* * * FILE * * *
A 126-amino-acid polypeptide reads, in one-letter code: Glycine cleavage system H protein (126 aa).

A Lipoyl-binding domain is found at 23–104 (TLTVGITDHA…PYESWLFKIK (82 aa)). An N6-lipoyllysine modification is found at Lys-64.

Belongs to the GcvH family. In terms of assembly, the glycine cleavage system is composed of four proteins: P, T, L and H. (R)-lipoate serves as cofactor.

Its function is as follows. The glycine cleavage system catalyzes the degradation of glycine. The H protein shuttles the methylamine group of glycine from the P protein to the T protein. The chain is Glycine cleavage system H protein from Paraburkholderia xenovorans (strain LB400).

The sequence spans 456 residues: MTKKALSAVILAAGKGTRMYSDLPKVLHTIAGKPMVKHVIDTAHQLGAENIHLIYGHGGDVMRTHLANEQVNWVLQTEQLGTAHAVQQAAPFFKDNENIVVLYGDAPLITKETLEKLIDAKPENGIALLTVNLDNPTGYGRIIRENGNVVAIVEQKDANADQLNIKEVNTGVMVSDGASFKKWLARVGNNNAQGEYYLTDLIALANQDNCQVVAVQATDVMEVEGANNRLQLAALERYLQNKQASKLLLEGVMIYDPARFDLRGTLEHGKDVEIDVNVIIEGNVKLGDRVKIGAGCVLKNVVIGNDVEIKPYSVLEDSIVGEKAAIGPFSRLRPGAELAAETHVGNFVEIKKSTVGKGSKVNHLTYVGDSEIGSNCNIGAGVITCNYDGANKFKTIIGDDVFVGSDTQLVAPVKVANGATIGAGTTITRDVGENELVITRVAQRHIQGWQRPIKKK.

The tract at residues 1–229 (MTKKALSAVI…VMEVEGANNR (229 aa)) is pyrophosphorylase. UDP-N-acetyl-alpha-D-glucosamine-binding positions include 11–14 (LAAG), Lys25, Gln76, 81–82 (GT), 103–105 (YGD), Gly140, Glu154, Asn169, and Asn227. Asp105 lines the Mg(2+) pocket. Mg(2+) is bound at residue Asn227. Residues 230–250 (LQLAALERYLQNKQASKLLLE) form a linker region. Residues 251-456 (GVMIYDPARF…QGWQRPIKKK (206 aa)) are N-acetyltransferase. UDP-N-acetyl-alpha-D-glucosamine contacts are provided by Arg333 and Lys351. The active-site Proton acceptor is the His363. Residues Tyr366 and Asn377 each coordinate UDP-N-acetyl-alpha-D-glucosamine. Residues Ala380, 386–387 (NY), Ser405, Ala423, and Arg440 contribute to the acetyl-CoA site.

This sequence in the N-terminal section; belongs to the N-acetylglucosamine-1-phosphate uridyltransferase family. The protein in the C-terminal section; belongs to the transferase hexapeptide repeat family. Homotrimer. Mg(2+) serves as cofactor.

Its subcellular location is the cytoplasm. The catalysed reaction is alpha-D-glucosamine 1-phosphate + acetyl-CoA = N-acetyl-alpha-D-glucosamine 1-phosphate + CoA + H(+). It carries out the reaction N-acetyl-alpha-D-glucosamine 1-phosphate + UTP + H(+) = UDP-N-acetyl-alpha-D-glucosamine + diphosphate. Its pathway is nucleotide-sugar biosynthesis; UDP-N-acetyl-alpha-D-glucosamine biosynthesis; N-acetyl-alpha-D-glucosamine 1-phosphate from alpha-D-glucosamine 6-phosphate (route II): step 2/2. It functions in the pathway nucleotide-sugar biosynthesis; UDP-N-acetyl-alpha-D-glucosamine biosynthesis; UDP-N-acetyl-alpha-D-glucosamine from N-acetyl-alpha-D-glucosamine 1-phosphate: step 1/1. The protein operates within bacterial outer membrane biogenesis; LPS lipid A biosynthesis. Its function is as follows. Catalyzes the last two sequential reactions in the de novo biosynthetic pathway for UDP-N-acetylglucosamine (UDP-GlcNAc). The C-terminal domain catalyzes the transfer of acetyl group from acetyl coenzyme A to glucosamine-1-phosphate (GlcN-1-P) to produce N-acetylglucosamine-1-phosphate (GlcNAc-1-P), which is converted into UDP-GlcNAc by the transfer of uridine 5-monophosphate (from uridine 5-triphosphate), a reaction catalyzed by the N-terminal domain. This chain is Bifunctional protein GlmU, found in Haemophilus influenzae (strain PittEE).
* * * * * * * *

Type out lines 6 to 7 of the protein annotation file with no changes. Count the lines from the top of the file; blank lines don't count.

The tract at residues 1–229 (MTKKALSAVI…VMEVEGANNR (229 aa)) is pyrophosphorylase. UDP-N-acetyl-alpha-D-glucosamine-binding positions include 11–14 (LAAG), Lys25, Gln76, 81–82 (GT), 103–105 (YGD), Gly140, Glu154, Asn169, and Asn227. Asp105 lines the Mg(2+) pocket. Mg(2+) is bound at residue Asn227. Residues 230–250 (LQLAALERYLQNKQASKLLLE) form a linker region. Residues 251-456 (GVMIYDPARF…QGWQRPIKKK (206 aa)) are N-acetyltransferase. UDP-N-acetyl-alpha-D-glucosamine contacts are provided by Arg333 and Lys351. The active-site Proton acceptor is the His363. Residues Tyr366 and Asn377 each coordinate UDP-N-acetyl-alpha-D-glucosamine. Residues Ala380, 386–387 (NY), Ser405, Ala423, and Arg440 contribute to the acetyl-CoA site.

This sequence in the N-terminal section; belongs to the N-acetylglucosamine-1-phosphate uridyltransferase family. The protein in the C-terminal section; belongs to the transferase hexapeptide repeat family. Homotrimer. Mg(2+) serves as cofactor.